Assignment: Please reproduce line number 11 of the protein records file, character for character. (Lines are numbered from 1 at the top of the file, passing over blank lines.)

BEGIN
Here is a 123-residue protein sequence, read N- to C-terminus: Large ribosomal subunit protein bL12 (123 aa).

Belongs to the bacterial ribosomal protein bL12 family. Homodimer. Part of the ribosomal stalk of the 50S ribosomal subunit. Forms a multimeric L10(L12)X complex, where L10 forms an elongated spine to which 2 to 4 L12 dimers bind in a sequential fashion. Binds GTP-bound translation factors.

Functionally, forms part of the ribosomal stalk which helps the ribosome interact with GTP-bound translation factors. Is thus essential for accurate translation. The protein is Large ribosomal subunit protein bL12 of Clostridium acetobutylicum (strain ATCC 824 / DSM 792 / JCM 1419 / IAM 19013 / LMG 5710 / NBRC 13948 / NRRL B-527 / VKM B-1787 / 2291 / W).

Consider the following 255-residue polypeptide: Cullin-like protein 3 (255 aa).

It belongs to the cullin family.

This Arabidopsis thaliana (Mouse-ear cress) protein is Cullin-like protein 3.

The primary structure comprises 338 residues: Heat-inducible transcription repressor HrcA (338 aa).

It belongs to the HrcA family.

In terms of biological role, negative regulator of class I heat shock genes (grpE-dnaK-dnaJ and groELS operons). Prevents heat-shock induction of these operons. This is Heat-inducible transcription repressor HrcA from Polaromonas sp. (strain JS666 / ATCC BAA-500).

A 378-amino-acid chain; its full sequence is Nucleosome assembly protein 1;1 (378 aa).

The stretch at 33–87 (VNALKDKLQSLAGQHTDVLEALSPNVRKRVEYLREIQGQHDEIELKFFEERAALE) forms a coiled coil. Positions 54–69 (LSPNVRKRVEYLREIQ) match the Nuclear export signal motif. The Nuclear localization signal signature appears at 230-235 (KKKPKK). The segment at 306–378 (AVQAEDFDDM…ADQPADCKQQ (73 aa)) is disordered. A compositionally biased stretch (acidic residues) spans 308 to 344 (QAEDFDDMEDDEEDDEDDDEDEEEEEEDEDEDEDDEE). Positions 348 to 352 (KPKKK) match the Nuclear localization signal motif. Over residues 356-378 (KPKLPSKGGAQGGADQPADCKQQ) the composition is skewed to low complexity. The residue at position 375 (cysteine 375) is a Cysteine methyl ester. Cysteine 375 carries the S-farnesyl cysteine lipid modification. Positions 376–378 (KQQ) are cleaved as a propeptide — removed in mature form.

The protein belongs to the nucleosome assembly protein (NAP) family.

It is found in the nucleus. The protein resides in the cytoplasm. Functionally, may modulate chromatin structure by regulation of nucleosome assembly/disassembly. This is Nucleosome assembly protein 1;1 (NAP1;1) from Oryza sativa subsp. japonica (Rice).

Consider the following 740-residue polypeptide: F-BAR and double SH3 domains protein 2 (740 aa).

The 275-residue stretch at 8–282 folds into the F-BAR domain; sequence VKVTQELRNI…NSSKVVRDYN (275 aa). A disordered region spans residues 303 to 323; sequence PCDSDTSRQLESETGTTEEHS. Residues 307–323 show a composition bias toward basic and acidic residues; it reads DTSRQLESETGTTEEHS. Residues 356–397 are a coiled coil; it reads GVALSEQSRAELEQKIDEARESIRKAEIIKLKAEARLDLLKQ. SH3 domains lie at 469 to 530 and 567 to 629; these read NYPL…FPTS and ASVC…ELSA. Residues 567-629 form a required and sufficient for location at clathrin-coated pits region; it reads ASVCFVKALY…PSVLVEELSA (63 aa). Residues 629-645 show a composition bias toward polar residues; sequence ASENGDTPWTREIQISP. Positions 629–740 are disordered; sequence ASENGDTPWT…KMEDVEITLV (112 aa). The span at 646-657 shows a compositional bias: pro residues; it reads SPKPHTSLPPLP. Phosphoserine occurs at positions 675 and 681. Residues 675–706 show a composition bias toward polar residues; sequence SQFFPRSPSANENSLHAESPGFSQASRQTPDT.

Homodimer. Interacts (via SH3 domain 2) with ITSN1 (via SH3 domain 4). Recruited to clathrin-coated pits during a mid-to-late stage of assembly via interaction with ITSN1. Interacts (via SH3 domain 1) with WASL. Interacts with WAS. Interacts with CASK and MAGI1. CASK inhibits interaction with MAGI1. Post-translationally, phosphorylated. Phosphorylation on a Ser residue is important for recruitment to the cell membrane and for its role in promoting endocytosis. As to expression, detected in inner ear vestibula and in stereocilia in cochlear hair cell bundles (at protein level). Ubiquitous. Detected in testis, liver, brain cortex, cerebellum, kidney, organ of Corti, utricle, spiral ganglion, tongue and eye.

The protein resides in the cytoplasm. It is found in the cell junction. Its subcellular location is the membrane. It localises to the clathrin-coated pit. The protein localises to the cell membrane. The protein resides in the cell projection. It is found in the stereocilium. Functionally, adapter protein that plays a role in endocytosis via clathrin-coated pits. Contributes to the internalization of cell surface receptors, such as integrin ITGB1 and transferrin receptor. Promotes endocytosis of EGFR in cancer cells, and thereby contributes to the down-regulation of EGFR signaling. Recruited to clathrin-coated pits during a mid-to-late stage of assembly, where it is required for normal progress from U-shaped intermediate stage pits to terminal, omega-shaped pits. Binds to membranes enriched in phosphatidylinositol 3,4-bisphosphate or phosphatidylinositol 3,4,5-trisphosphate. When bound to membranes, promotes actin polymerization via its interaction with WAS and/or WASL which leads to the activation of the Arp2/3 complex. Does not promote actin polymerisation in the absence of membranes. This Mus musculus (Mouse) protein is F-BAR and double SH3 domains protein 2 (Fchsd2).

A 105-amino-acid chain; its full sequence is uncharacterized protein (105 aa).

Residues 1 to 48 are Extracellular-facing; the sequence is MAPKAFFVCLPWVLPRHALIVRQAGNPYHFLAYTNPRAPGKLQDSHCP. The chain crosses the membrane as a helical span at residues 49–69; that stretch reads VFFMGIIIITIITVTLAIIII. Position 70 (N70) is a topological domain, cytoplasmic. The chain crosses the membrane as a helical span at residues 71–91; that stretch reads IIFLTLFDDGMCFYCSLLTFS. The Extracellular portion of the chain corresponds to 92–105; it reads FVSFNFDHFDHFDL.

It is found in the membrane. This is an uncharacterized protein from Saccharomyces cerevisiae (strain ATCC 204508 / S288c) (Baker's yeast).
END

The stretch at 33–87 (VNALKDKLQSLAGQHTDVLEALSPNVRKRVEYLREIQGQHDEIELKFFEERAALE) forms a coiled coil. Positions 54–69 (LSPNVRKRVEYLREIQ) match the Nuclear export signal motif. The Nuclear localization signal signature appears at 230-235 (KKKPKK). The segment at 306–378 (AVQAEDFDDM…ADQPADCKQQ (73 aa)) is disordered. A compositionally biased stretch (acidic residues) spans 308 to 344 (QAEDFDDMEDDEEDDEDDDEDEEEEEEDEDEDEDDEE). Positions 348 to 352 (KPKKK) match the Nuclear localization signal motif. Over residues 356-378 (KPKLPSKGGAQGGADQPADCKQQ) the composition is skewed to low complexity. The residue at position 375 (cysteine 375) is a Cysteine methyl ester. Cysteine 375 carries the S-farnesyl cysteine lipid modification. Positions 376–378 (KQQ) are cleaved as a propeptide — removed in mature form.